The other part of Cisco's NAC strategy involves working to develop an intelligent network infrastructure and framework policy that will eventually become a standardized way of delivering NAC. In this effort, Cisco is working in conjunction with more than 75 software partners, including Microsoft, Rice said. "On the technology side, we are changing some of the smarts within our networking products, including switches and routers, and working with Microsoft on how NAC integrates technologically," said Rice.

However, like Microsoft's NAP, this part of Cisco's NAC strategy has yet to reach the market. Although Cisco and Microsoft in October 2004 unveiled plans to work together to integrate NAC and NAP, neither vendor has provided details on exactly how that will happen. A Microsoft spokesperson said Cisco and Microsoft are working toward interoperability between the NAC and NAP architectures as they evolve and are delivered to customers.

Dave Shackleford, director of security solutions and assessment services at Atlanta-based solution provider Vigilar, said Cisco is trying to leverage its infrastructure dominance onto the desktop environment. "Cisco is making a play for client control—they've owned the core infrastructure for a long time and are now trying to push it out to the desktop level," said Shackleford. However, Cisco's offering can be expensive to deploy even if you own some of the Cisco infrastructure pieces, he added.

For Intelligent Connections' Haboush, being able to take security products from other vendors and combine them with Cisco equipment in a NAC solution provides much needed flexibility. "What VARs like about [Cisco's] NAC is that it makes end-point security product-agnostic, which means that no matter what desktop products organizations are using, we can still go in and drive discussion about what NAC brings," said Haboush.

The Trusted Computing Group, meanwhile, aims to create a standardized way of delivering the technology that uses existing network infrastructure. Its Trusted Network Connect initiative uses the same authentication architecture as Radius, but where Radius checks the identity of the user, TNC adds the health of the end point into the equation, said Steve Hannah, co-chair of the TNC subgroup at the Trusted Computing Group, and a distinguished engineer at Juniper, Sunnyvale, Calif.

"TNC works with the existing network gear as long as it supports Radius, which allows companies to deploy NAC more economically by leveraging their existing infrastructure," said Hannah. There is also a standard API for integration with the TNC architecture, and the Trusted Computing Group is shipping TNC-compatible products from Juniper, Hewlett-Packard's ProCurve division, Meetinghouse, Nevis Networks, Nortel Networks, Wave Systems and Consentry Networks.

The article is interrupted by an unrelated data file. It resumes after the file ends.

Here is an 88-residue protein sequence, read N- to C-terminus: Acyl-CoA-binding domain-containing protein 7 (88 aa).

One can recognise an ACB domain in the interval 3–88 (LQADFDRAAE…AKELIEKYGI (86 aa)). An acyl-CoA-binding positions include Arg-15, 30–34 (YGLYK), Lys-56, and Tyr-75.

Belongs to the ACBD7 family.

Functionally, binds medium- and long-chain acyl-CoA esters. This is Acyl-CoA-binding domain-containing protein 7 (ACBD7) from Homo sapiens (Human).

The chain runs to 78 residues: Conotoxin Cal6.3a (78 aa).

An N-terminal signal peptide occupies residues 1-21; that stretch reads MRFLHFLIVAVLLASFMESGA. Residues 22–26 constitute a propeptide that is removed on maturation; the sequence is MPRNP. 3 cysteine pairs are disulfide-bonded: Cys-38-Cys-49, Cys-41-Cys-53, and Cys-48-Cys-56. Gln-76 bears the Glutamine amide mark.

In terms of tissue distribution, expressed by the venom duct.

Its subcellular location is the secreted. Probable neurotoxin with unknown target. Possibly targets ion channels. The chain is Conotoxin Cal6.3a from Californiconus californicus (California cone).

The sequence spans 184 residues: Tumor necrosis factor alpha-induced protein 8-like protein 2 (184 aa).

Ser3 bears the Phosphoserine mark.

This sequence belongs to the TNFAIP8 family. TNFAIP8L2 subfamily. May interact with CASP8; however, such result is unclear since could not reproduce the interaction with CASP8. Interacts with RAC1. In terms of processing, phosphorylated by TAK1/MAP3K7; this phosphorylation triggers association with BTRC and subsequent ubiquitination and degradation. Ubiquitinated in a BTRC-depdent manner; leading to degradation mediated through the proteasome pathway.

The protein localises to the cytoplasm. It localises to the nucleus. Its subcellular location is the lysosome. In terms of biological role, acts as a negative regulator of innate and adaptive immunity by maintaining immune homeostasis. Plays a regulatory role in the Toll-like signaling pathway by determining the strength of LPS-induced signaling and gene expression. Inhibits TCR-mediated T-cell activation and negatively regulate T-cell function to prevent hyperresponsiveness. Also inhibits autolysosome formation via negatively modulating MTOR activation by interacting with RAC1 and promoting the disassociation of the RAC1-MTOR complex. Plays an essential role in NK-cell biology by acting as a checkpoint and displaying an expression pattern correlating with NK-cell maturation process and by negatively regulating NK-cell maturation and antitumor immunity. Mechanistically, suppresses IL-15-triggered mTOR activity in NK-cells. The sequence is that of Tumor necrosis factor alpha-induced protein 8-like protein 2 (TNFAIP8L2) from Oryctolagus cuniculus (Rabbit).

The ability to articulate to customers what NAC does and why they need it is helping some solution providers reap the benefits of a relatively untapped market. For example, Haboush has found that NAC is a good foundation when discussing security road maps with clients. "It gives them a view to the future that is appealing because it doesn't involve just throwing point products at the problem, and gives them the ability to manage, control, and have consistent security policies," he said.

It's important to figure out exactly what customers want to accomplish with NAC, said Chris Ellerman, national practice director for security at Dimension Data, a Reston, Va.-based solution provider. Once goals are established, VARs can help customers navigate through the different features of NAC and define their corporate security policy, Ellerman said.

Still, the fact that NAC is a new layer that clients haven't considered in their security stack can make it a tough sell, said Peter Bybee, CEO of Network Vigilance, a San Diego-based solution provider that deals mainly in the midenterprise space. "Everyone says they get it, and the second words out of their mouth are, 'But we're not going to upgrade our hardware,' " said Bybee.

In any event, solution providers shouldn't position NAC as the holy grail of network security just yet, said Tom Duffy, president and CEO of Igxglobal, a solution provider in Rocky Hill, Conn. He believes it will take awhile for the theoretical benefits of NAC to be realized and says integration and support require careful planning and execution. "The potential pitfall of promoting [the NAC] theory is that you can get whacked over the head with reality," said Duffy. "A lot of enterprise networks are not ready, do not support or cannot handle a full-blown NAC vision."

But what's important to note about the various approaches vendors are taking with NAC is not whether offerings are hardware-based or software-based, but whether they're easy to use and manage, according to Labatt-Simon. "Ultimately, it's the level of complexity and ease of management that will determine the success of a NAC solution," he said.

While he acknowledges that some customers are taking a wait-and-see attitude, Labatt-Simon feels that eventually it will become a cornerstone of every company's network security strategy. "There is a fear of NAC, but at some point in time the need for NAC is going to outweigh these fears—probably after the next major worm outbreak," he said.